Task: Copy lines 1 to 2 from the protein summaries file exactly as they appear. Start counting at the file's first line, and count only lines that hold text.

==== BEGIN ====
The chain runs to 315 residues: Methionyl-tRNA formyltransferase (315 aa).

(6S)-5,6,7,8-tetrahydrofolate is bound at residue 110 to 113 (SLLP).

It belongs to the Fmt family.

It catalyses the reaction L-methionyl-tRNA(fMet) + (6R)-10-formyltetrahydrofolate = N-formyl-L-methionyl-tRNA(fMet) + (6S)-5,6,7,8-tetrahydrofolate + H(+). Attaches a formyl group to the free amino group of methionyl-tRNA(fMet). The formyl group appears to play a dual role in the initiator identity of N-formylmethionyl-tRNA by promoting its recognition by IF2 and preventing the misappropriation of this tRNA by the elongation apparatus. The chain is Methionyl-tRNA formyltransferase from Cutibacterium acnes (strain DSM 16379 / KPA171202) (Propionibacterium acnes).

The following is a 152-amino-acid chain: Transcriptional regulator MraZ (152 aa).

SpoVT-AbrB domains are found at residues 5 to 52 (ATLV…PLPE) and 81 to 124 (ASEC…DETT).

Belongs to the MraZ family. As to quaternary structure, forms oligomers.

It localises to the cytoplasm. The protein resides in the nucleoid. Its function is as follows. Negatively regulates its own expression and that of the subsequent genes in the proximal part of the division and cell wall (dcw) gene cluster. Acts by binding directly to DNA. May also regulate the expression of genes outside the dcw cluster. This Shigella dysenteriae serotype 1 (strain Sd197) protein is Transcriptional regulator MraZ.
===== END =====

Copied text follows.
The chain runs to 315 residues: Methionyl-tRNA formyltransferase (315 aa).

(6S)-5,6,7,8-tetrahydrofolate is bound at residue 110 to 113 (SLLP).